A Dark Monday Morning
This morning (Monday) on my way to class, we stopped for a brief “How was your weekend?” conversation with a fellow classmate. After talking about our jellyfish stings and monkey sightings, we returned the same question to him: “How was your weekend?”
His response haunted me all day:
“We were downtown yesterday afternoon walking through the street, just shopping, when we heard ‘Crack!’ and the birds in the park all flew away. Then another ‘Crack!’ and people started screaming and running in all directions.
An angry husband had been arguing with his wife, followed her into the city, and when she refused to go home with him, he pulled out a gun, shot his wife in the middle of downtown, and then shot himself….right in front of everyone, including their little girls, who stood there, just screaming at the top of their lungs.”
For the rest of the day, I haven’t been able to concentrate on anything else. I keep thinking about those poor little girls who have experienced more shock and pain than I ever have, and I can’t figure out how they’ll ever be able to sort through their lives and make any sense of the horrible things that have happened this weekend.
I’ve tried to think of what I would have done if I would have been there. And I think I would have run to those little girls and scooped them up and held them while we waited for the police to come. I wonder what they saw in those moments when no one was there to protect them. What images will forever be burned in their memories?
The local news said the family is Nicaraguan, which usually means they have been discriminated against in cruel ways by this society. I wonder what will happen to the girls now that they don’t have parents. Will they be sent back to their country to live with distant relatives? Or will they be put into foster care here? Will they get to stay together? Who would be able to take in all of them at one time anyway?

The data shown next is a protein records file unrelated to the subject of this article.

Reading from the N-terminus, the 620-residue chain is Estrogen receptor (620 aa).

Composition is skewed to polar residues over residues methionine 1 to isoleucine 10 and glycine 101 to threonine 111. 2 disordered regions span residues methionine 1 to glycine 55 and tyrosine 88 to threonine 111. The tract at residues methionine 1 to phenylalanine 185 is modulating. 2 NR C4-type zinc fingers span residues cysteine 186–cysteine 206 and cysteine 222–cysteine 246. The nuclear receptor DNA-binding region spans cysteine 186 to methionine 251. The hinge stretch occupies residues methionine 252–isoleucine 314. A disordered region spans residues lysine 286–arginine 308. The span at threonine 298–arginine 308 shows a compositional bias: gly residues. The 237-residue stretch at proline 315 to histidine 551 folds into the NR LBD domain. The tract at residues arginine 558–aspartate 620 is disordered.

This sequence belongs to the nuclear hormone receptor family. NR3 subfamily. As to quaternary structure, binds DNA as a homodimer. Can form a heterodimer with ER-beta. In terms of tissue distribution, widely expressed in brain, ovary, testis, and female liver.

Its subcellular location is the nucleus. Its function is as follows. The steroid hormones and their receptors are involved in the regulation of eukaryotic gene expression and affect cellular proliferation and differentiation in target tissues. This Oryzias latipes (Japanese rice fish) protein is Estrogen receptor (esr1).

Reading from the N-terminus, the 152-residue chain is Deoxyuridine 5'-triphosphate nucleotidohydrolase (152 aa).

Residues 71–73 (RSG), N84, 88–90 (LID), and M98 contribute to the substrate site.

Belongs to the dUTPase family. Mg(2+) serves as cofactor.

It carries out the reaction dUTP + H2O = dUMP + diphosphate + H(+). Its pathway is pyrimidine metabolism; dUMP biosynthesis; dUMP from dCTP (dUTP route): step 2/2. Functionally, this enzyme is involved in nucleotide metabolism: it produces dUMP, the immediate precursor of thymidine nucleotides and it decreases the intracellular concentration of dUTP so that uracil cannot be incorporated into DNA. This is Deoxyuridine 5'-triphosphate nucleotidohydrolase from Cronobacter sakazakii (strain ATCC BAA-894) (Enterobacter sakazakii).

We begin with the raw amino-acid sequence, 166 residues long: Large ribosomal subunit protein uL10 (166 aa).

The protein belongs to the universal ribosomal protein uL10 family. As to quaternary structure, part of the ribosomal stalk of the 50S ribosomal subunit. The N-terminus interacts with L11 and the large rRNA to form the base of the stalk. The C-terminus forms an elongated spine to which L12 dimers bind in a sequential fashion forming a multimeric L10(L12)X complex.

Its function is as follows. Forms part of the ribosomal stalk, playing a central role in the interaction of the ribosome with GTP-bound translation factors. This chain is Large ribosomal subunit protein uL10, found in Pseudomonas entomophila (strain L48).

I keep thinking how I wish we were in a position to really help these girls.
And I don’t mean dropping coins in a tin can with their photo on it at the grocery store for their college fund. I mean something like adopting all of them and helping them find real ways to deal with their likely years of abuse.
But, we lack so many things that would make us a benefit to them.
So, I began evaluating our lives to think of what is it that stands in the way of us being people who are able to give extremely sacrificially, especially to children who are victims of a cruel and fallen world.
I have a long list of things that hinder us from being able to jump into a situation like this at this moment. But, fortunately, I believe God’s grace can cover most of those. There are, however, some major tangible things that we need to work on:
– A Home. Realistically, we don’t even know where we are going to lay our heads, so inviting displaced people into our home isn’t even an option right now, even though it’s a real passion of both of us. If we could settle down here, we could position ourselves in a unique way to help people tangibly.
– My Education. Although this one is negotiable, I have recently been considering going back to school (online, most likely) for studying counseling. How awesome to be able to address issues of the whole person – physically, spiritually, and emotionally. I’d love the confidence of having some advanced education in this area.
– Spanish. To be able to help anyone in this country, I have to stick to my language study. I can’t even call Social Services right now to volunteer to help because as soon as they ask me a question, we will lose our already weak line of communication because my Spanish is so poor!
And that’s where I am right now — in this slow boat of language learning while I wait to be able to help others in a more effective way. It rips my heart out to hear of people I could comfort and love, if I only knew how to communicate in their language!
So, I wait.
With a broken heart and frustrated spirit, I wait until the day I can pick up the phone and (semi-) confidently offer my services, however lacking they may be, and see what God has in store for us.